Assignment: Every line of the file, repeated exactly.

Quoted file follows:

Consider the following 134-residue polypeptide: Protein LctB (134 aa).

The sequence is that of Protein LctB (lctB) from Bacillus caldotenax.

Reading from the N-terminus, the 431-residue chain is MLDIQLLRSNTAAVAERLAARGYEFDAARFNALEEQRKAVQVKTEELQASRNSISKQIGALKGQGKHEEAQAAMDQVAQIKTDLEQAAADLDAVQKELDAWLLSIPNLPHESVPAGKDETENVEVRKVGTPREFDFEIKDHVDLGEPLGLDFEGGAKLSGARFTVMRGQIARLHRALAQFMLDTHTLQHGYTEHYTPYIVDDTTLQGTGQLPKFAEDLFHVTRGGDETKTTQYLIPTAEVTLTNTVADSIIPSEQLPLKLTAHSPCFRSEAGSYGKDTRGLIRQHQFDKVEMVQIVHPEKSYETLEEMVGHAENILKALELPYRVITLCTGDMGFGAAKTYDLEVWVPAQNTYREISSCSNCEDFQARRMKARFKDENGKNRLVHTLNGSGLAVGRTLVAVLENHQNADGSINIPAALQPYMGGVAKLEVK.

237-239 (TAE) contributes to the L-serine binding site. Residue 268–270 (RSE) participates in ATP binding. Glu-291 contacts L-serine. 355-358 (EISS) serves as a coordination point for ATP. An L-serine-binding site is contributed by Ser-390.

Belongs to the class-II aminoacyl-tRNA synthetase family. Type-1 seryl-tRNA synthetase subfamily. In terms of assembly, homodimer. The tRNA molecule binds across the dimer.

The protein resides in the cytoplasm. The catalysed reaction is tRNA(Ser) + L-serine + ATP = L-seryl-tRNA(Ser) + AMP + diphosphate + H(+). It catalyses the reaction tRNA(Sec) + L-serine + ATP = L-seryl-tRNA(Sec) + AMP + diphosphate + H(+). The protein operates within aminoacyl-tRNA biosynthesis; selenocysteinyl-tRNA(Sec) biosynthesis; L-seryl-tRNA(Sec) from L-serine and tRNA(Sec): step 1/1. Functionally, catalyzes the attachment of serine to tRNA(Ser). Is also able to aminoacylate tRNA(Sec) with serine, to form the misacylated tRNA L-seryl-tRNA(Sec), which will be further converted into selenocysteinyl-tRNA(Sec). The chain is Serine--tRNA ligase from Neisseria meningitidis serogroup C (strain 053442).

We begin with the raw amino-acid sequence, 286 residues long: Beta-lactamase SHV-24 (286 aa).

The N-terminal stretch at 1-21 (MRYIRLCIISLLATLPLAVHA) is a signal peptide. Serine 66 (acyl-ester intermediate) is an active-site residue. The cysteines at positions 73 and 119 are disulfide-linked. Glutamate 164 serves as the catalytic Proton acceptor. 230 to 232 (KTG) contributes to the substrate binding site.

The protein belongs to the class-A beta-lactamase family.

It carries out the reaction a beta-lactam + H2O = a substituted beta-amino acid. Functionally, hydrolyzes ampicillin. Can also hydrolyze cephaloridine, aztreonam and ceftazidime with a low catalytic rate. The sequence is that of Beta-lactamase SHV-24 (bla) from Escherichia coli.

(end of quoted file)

Consider the following 134-residue polypeptide: Protein LctB (134 aa).

The sequence is that of Protein LctB (lctB) from Bacillus caldotenax.

Reading from the N-terminus, the 431-residue chain is MLDIQLLRSNTAAVAERLAARGYEFDAARFNALEEQRKAVQVKTEELQASRNSISKQIGALKGQGKHEEAQAAMDQVAQIKTDLEQAAADLDAVQKELDAWLLSIPNLPHESVPAGKDETENVEVRKVGTPREFDFEIKDHVDLGEPLGLDFEGGAKLSGARFTVMRGQIARLHRALAQFMLDTHTLQHGYTEHYTPYIVDDTTLQGTGQLPKFAEDLFHVTRGGDETKTTQYLIPTAEVTLTNTVADSIIPSEQLPLKLTAHSPCFRSEAGSYGKDTRGLIRQHQFDKVEMVQIVHPEKSYETLEEMVGHAENILKALELPYRVITLCTGDMGFGAAKTYDLEVWVPAQNTYREISSCSNCEDFQARRMKARFKDENGKNRLVHTLNGSGLAVGRTLVAVLENHQNADGSINIPAALQPYMGGVAKLEVK.

237-239 (TAE) contributes to the L-serine binding site. Residue 268–270 (RSE) participates in ATP binding. Glu-291 contacts L-serine. 355-358 (EISS) serves as a coordination point for ATP. An L-serine-binding site is contributed by Ser-390.

Belongs to the class-II aminoacyl-tRNA synthetase family. Type-1 seryl-tRNA synthetase subfamily. In terms of assembly, homodimer. The tRNA molecule binds across the dimer.

The protein resides in the cytoplasm. The catalysed reaction is tRNA(Ser) + L-serine + ATP = L-seryl-tRNA(Ser) + AMP + diphosphate + H(+). It catalyses the reaction tRNA(Sec) + L-serine + ATP = L-seryl-tRNA(Sec) + AMP + diphosphate + H(+). The protein operates within aminoacyl-tRNA biosynthesis; selenocysteinyl-tRNA(Sec) biosynthesis; L-seryl-tRNA(Sec) from L-serine and tRNA(Sec): step 1/1. Functionally, catalyzes the attachment of serine to tRNA(Ser). Is also able to aminoacylate tRNA(Sec) with serine, to form the misacylated tRNA L-seryl-tRNA(Sec), which will be further converted into selenocysteinyl-tRNA(Sec). The chain is Serine--tRNA ligase from Neisseria meningitidis serogroup C (strain 053442).

We begin with the raw amino-acid sequence, 286 residues long: Beta-lactamase SHV-24 (286 aa).

The N-terminal stretch at 1-21 (MRYIRLCIISLLATLPLAVHA) is a signal peptide. Serine 66 (acyl-ester intermediate) is an active-site residue. The cysteines at positions 73 and 119 are disulfide-linked. Glutamate 164 serves as the catalytic Proton acceptor. 230 to 232 (KTG) contributes to the substrate binding site.

The protein belongs to the class-A beta-lactamase family.

It carries out the reaction a beta-lactam + H2O = a substituted beta-amino acid. Functionally, hydrolyzes ampicillin. Can also hydrolyze cephaloridine, aztreonam and ceftazidime with a low catalytic rate. The sequence is that of Beta-lactamase SHV-24 (bla) from Escherichia coli.